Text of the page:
Step 3: Equip your personnel with the right competencies. The mission statement and the customer service climate determine the right skills, knowledge and behavior/attitude your personnel must imbibe. According to your organizational talent development plan, identify and define the essential customer service competencies.  Let us examine the value Attentiveness from our sample mission statement. Attentiveness is the result of various communication skills at work. Such skills include active listening, proper questioning, summarizing, and explaining in a friendly and respectful manner.

Not to forget to mention is the delivery of systematic and speedy response or resolution to an issue. Being systematic comes from clear thinking and logical approach to issue at hand. Being speedy results from being systematic but this can also be highly influenced or controlled by business tools or systems in place such customer service management systems (CRMs), order tracking system (OTS), etc.   I have pointed out that business tools are essential in creating the right customer service climate in the preceding section.

Step 4: On-going monitoring of the entire customer service initiative. The mission statement should be regularly evaluated if indeed, it reflects the vision and core values of your organization; the climate needs to be constantly assessed by way of regular customer surveys, internal feedback system, external expert’s monitoring and auditing, and data collection and analysis to determine if the customer service metrics or key result areas (KRAs) or key performance indices (KPIs) are being met or exceeded.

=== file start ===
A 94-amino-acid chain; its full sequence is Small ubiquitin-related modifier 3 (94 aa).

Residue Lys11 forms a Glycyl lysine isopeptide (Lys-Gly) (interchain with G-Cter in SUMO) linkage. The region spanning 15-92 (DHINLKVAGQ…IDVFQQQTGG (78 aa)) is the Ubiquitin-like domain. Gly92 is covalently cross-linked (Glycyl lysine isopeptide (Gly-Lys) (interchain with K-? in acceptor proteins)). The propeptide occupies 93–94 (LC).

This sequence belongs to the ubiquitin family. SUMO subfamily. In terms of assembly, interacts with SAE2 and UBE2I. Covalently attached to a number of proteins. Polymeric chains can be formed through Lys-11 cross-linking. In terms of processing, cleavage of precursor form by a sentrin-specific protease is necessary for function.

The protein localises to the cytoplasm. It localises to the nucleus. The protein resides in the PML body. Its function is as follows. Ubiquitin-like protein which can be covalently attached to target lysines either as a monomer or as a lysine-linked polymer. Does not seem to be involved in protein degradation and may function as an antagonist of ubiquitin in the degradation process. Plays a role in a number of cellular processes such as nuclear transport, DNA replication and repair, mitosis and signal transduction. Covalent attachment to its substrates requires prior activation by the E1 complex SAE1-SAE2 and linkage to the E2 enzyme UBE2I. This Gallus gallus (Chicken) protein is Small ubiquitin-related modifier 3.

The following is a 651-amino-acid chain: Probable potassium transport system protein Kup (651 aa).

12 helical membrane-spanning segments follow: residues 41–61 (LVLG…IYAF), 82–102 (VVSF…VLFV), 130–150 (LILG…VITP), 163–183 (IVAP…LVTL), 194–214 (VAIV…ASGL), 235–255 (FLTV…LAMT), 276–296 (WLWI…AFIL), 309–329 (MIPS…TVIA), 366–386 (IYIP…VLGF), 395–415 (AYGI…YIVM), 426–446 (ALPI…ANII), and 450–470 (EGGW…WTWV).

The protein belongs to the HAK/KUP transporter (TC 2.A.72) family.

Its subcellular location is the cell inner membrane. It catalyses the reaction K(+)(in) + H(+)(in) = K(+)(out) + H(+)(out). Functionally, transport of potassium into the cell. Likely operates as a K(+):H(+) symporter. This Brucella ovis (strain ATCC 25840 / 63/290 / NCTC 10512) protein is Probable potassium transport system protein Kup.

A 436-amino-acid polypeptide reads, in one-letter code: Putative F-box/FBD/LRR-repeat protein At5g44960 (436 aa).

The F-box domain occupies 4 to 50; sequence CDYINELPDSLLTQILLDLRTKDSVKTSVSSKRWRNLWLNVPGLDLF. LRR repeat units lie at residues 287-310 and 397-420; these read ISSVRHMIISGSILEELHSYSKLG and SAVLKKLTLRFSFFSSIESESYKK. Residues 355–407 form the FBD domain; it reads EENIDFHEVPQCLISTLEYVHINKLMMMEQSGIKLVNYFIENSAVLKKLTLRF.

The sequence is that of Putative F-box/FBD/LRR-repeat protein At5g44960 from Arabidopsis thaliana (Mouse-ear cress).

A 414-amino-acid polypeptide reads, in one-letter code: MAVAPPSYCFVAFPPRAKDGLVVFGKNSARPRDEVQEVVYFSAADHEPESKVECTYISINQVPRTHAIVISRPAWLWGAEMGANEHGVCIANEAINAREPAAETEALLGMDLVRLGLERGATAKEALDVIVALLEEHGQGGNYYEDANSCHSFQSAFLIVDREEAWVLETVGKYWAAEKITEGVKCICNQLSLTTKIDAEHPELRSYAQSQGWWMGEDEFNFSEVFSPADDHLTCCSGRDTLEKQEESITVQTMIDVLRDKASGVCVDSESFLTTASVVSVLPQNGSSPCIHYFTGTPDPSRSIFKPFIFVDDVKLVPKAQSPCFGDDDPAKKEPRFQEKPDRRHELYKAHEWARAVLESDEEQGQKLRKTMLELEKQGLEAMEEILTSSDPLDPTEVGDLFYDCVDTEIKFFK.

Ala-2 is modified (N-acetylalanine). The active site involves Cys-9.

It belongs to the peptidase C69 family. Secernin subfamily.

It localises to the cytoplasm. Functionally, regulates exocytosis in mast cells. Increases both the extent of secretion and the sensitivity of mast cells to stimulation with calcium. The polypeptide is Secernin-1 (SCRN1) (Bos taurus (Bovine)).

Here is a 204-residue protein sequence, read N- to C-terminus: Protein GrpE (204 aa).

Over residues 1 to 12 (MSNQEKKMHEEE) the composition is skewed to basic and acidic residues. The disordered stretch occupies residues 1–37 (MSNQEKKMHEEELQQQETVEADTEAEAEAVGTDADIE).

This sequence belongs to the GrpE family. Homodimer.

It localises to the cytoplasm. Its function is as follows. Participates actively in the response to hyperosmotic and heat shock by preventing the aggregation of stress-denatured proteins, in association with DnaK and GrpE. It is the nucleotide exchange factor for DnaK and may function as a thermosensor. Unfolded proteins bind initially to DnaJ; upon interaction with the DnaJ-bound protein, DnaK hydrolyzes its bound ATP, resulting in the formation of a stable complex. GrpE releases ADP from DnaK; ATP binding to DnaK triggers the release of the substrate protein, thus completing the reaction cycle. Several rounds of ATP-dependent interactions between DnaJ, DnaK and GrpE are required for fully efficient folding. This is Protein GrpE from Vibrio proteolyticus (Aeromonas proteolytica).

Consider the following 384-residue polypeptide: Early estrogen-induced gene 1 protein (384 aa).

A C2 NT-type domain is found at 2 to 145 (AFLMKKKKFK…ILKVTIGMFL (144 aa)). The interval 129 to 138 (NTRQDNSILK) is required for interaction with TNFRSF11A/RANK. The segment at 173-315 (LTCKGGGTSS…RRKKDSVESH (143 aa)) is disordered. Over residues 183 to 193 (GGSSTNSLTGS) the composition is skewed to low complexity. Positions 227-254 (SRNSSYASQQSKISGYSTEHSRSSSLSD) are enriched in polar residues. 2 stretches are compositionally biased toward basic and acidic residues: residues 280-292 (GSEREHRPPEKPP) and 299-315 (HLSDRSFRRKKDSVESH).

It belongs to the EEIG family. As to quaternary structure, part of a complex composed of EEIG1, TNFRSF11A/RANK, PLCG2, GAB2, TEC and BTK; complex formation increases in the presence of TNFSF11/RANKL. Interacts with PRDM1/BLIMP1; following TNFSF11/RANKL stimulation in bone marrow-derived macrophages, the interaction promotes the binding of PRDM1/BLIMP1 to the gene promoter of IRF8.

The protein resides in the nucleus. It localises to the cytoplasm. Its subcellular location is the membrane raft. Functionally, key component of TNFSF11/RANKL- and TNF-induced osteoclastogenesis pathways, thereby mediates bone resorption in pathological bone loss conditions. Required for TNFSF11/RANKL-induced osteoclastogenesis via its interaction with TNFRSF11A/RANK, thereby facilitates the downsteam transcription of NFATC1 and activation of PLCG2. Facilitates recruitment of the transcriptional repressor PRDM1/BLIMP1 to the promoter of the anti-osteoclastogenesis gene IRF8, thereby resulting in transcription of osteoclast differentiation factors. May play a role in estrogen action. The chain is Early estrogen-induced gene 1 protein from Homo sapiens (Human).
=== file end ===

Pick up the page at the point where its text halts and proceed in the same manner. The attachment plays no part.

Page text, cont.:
A culture of customer service delivers tremendous benefits to your organization. Clarity in your mission statement provides the right direction to your personnel. Organized and systematic procedures, efficient tools and defined roles and responsibilities minimize conflicts and misunderstandings. A culture tends to reinforce itself by persistent push to understand what it is that makes an excellent customer interaction. Customers’ positive feedbacks energize the organization and contagiously draw more customers. Talent development plans based on business objectives and personnel development needs and goals utilize resources wisely resulting to highly motivated and ever ready customer service personnel. Customer service is not about the product or service. It is about how your organization views customers. They are people with needs and they come to you under their own circumstances. Their anger or impatience may not be really directed to you but rather to prior experience or personal issues. A positive culture of customer service allows your organization to see people as humans and not just individuals to fill your till.

In summary, customer service becomes a way of life within your organization. Such way of life is influenced by organizational mission statement, customer service climate and your commitment to identify, develop and reinforce the right customer service competencies. Remember: satisfied customers means business continuity and growth!

Post by Ramil Cueto – Director & Principal Consultant C2C China